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Facebook rolls out dating app in the US

Facebook Dating launched on Friday in the United States, a service for those 18 and older. 

The platform, reportedly displayed as a separate tab on the mobile app, seeks to match users with common interests who aren't already friends. 

Similar to pre-existing dating apps Bumble and Hinge, you can then send a cutie a 'like' and a corresponding message. 

Facebook to stop stalking you off-site - but only if asked

Many may not like what they see.

A feature in settings called Off-Facebook Activity will show all the apps and websites that send information about you to Facebook, which is then used to target ads more effectively.

You will also be able to clear your history and prevent your future off-app behaviour being tapped. But one expert said the move was unlikely to have a big impact on the firm's profits.

For now, it is rolling out very slowly, with only Ireland, South Korea and Spain getting access. But the goal is to eventually offer it globally.

Twitter and Facebook remove Chinese accounts

Twitter said it removed 936 accounts it said were being used to “sow political discord in Hong Kong”.

The network said the accounts originated in mainland China and were part of a coordinated attempt to undermine the “legitimacy and political positions of the protest movement”.

Facebook said it had, after being tipped off by Twitter, removed "seven Pages, three Groups and five Facebook accounts.”

Facebook 'to be fined $5bn over Cambridge Analytica scandal'

The Federal Trade Commission (FTC) has been investigating allegations that political consultancy Cambridge Analytica improperly obtained the data of up to 87 million Facebook users.

The settlement was approved by the FTC in a 3-2 vote, sources told US media.

Facebook and the FTC told the BBC they had no comment on the reports.

How was the settlement reached?

The consumer protection agency the FTC began investigating Facebook in March 2018 following reports that Cambridge Analytica had accessed the data of tens of millions of its users.

Vanuatu govt investigates fake Facebook IDs

This comes after a person using a fake ID had abused the prime minister.

RNZI correspondent said the Government Chief Information Officer is now investigating fake Facebook IDs..

The prime minister's spokesman, Hilaire Bule, said people who make comments on Facebook are in breach of the country's laws will be prosecuted.

A lot of people with fake IDs on Facebook often target leaders with their frustrations and concerns.

Facebook, Instagram and WhatsApp suffer outages

The website Down Detector reported that thousands of people globally had complained about the Facebook-owned trio being down from 11.30 BST onwards.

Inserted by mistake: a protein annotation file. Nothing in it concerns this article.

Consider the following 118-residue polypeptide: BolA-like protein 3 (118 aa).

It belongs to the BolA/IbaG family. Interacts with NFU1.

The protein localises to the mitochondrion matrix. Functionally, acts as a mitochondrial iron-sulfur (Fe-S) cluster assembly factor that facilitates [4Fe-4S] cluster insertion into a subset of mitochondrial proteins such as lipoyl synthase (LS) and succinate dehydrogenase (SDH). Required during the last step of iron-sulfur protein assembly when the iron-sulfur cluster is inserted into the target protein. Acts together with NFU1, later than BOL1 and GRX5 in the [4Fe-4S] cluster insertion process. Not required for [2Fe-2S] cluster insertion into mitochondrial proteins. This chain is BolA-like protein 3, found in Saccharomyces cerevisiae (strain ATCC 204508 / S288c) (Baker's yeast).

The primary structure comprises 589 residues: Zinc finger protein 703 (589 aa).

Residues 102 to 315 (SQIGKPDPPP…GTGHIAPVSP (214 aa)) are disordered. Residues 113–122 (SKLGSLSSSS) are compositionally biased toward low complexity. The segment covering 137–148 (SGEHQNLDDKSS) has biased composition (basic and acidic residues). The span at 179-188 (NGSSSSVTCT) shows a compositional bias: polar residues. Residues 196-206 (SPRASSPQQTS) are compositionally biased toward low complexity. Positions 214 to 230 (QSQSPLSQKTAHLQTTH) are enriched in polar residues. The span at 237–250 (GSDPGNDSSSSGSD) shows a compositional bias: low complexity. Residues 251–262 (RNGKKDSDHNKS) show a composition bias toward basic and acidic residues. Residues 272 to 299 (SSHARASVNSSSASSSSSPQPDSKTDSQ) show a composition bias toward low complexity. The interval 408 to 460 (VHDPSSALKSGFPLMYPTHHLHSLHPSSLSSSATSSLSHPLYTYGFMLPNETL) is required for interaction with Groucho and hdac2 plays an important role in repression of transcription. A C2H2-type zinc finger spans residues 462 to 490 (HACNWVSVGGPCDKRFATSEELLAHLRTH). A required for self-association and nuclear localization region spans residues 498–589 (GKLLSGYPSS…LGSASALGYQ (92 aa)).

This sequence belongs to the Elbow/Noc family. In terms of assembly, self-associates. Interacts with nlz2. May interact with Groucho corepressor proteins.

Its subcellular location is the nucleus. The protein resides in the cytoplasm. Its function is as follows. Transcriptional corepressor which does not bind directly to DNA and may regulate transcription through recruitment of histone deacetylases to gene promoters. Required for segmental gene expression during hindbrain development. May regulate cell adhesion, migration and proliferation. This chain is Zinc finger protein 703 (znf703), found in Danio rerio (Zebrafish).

Facebook users were presented with the message: "Something went wrong."

At 14:50, the site said it had resolved the issue after some users "experienced trouble connecting" to the apps.

A spokesman for the company added: "We're sorry for any inconvenience."

Facebook did not comment on the cause of the problem, or say how many users had been affected.

Millions of Facebook passwords exposed internally

Security researcher Brian Krebs broke the news about data protection failures, which saw up to 600 million passwords stored in plain text.

The passwords that were exposed could date back to 2012, he said.

In a statement, Facebook said it had now resolved a "glitch" that had stored the passwords on its internal network.

In a detailed expose, Mr Krebs said a Facebook source had told him about "security failures" that had let developers create applications that logged and stored the passwords without encrypting them.

Facebook bans the sale of community groups

This follows BBC News uncovering several incidents of group owners being approached about selling their pages.

Last month, nearly all 25,000 members of a west London group left in protest after finding out it had been sold by the person running it.

One buyer told BBC News they bought groups to promote their own business. They also sell unofficial ad space.

Facebook says the practice falls under the "spam" section of its Community Standards rules although there is no specific line that says this.

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Facebook documents seized by MPs investigating privacy breach

Rarely used parliamentary powers were used to demand that the boss of a US software firm hand over the details.

The Observer, which first reported the story, said the documents included data about Facebook's privacy controls.

MP Damian Collins later told the BBC that he believed the documents were "highly relevant" to his inquiry. Facebook has demanded their return.

The documents were intercepted when an executive of US tech firm Six4Three was on a trip to London.

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Will Facebook be fined after hack attack?

In theory Facebook could be fined if it is found to be in breach of GDPR, Europe's data protection rules.

It has not revealed whether other services which people use their Facebook log-ins for - such as Tinder and Spotify - have also been affected.

Facebook has now fixed the issue.

People potentially affected were logged out of their accounts on Friday and those definitely affected were notified.

Facebook says it has identified 50 million accounts which were certainly involved in the breach, with an extra 40 million also warned as a precautionary measure.